Tag Archives: history

Thoughts on UFOs

When I was a teenager, I believed in a lot of fringe ideas that I’ve long since rejected by now.  Never really that strongly (it only took one major failed prediction for me to stop believing in psychic prophecy), but I was “pretty sure” about a lot of things where what I’d say now would range from “very unlikely” to “definitely not”.

I never really took the specific claims of ufologists as seriously as cryptozoology or even the Bermuda triangle, but I did read a lot of UFO books and think there was probably something unexplained that people were seeing. (Technically I’d still say there are unexplained UFOs; the belief I’ve rejected is the “all ordinary explanations have been ruled out” claim.)

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Authors Answer 45 – Real World Influences in Fiction

Though some of the events I refer to are maybe not quite what you’d call major and more national than global.

I Read Encyclopedias for Fun

When drawing influence for books, authors look in many places. They may get ideas from around them, from people they know, or from history. Today is the fourteenth anniversary of the terrorist attacks at the World Trade Center in New York. Events like this could have a big influence on writing.

Twin_Towers-NYCQuestion 45: It’s the anniversary of the terrorist attacks on the World Trade Center and the Pentagon in 2001. How much do major world events influence your writing?

Linda G. Hill

I try not to state the date in my writing unless it’s necessary, so there aren’t many world events that actually make it into my novels. But from a politically correct, I suppose you could say, standpoint there has to be some sensitivity to such things. I guess you could say they don’t affect my writing in a direct way, but indirectly I find myself watching what I…

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Authors Answer 27 – History Changing Books

Books can change history. Even the ones that weren’t meant to.

I Read Encyclopedias for Fun

Books throughout history have provided us with a window on the past. But have there been some books that have guided the course of history?  Well, of course! But here’s what our authors think. This week’s question comes from stomperdad.

HistorybooksQuestion 27: Do you think there are any books that have changed history?

Paul B. Spence

Changed history? No — once it’s happened, it’s happened. But changed the COURSE of history, yes. The easiest one that comes to mind is Stranger in a Strange Land.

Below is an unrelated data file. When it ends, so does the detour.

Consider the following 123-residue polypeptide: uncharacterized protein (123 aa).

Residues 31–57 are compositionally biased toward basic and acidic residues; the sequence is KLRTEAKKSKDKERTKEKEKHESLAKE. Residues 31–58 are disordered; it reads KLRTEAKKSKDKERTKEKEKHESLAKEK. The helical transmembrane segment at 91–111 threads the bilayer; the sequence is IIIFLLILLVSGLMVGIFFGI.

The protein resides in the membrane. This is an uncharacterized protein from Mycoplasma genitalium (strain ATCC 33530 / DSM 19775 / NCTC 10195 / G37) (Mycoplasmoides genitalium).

S. R. Carrillo

Plenty! Forgive my brevity, but of course. I think my favorite of which would have to be Fahrenheit 451 by Ray Bradbury.

Tracey Lynn Tobin

Changed history? Well that’s a strong notion, but I’m sure there probably are some books that have changed history. The Bible definitely springs to mind, as I’m certain history would have been a heck of a…

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E is for Enlightenment

E

It’s in the name of the blog, so it’s what I’m going to talk about today.

The word enlightenment can mean different things in different contexts, but for my blog it refers to the general definition of the word; the state of having knowledge that lets us understand things better. Anyone who learns is constantly improving; metaphorically, at least, we understand more than we did the minute before. I’m on the edge of enlightenment because solving even a major mystery usually just makes one aware of the next. And there’s nothing so perfect that it can’t be improved, after all.

The fact that The Enlightenment is also the name of the historical era where people finally started to figure things out is hardly unwelcome either, though. Though really, “historical era” is a questionable way to refer to it, because the age in which human knowledge is being increased at a rapid pace is hardly over yet.

Remember, Remember

Remember, remember the Fifth of November,

The Gunpowder Treason and Plot,

I know of no reason

Why the Gunpowder Treason

Should ever be forgot.

If you’re American like me, you probably know that from V for Vendetta rather than from any actual celebration, so please also remember that, unlike what V for Vendetta arguably implied and Anonymous definitely seems to think, Guy Fawkes was NOT fighting against tyranny (and definitely not an anarchist); he just wanted to kill the (Protestant) king and replace him with a Catholic head of state, which would have been very unlikely to lead to greater freedom for the English people at that time.

Guy Fawkes Day is, of course, supposed to celebrate Fawkes’s failure, not his attempt.